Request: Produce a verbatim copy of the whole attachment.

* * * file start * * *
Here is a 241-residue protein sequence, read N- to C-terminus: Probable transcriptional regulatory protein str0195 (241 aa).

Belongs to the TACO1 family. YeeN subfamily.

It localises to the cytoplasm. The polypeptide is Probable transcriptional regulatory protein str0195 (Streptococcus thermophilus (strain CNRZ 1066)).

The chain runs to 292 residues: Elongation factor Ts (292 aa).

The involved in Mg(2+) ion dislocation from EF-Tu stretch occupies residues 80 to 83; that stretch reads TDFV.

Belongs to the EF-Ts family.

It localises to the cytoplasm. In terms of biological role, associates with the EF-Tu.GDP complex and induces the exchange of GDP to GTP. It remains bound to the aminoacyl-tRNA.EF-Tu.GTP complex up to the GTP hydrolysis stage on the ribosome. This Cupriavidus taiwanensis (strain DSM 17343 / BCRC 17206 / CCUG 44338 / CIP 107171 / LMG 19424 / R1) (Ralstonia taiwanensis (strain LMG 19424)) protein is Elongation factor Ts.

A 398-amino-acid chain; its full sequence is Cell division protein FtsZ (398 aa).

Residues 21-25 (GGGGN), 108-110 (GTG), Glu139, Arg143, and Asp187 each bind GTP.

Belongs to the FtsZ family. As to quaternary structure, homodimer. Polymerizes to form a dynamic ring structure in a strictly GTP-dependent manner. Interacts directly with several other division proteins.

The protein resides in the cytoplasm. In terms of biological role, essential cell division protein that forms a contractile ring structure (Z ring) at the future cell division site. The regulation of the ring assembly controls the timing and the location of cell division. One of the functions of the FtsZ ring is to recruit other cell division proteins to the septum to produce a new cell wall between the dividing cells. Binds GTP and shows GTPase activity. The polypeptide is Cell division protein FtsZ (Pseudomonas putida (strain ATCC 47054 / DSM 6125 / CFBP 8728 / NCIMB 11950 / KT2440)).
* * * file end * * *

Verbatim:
Here is a 241-residue protein sequence, read N- to C-terminus: Probable transcriptional regulatory protein str0195 (241 aa).

Belongs to the TACO1 family. YeeN subfamily.

It localises to the cytoplasm. The polypeptide is Probable transcriptional regulatory protein str0195 (Streptococcus thermophilus (strain CNRZ 1066)).

The chain runs to 292 residues: Elongation factor Ts (292 aa).

The involved in Mg(2+) ion dislocation from EF-Tu stretch occupies residues 80 to 83; that stretch reads TDFV.

Belongs to the EF-Ts family.

It localises to the cytoplasm. In terms of biological role, associates with the EF-Tu.GDP complex and induces the exchange of GDP to GTP. It remains bound to the aminoacyl-tRNA.EF-Tu.GTP complex up to the GTP hydrolysis stage on the ribosome. This Cupriavidus taiwanensis (strain DSM 17343 / BCRC 17206 / CCUG 44338 / CIP 107171 / LMG 19424 / R1) (Ralstonia taiwanensis (strain LMG 19424)) protein is Elongation factor Ts.

A 398-amino-acid chain; its full sequence is Cell division protein FtsZ (398 aa).

Residues 21-25 (GGGGN), 108-110 (GTG), Glu139, Arg143, and Asp187 each bind GTP.

Belongs to the FtsZ family. As to quaternary structure, homodimer. Polymerizes to form a dynamic ring structure in a strictly GTP-dependent manner. Interacts directly with several other division proteins.

The protein resides in the cytoplasm. In terms of biological role, essential cell division protein that forms a contractile ring structure (Z ring) at the future cell division site. The regulation of the ring assembly controls the timing and the location of cell division. One of the functions of the FtsZ ring is to recruit other cell division proteins to the septum to produce a new cell wall between the dividing cells. Binds GTP and shows GTPase activity. The polypeptide is Cell division protein FtsZ (Pseudomonas putida (strain ATCC 47054 / DSM 6125 / CFBP 8728 / NCIMB 11950 / KT2440)).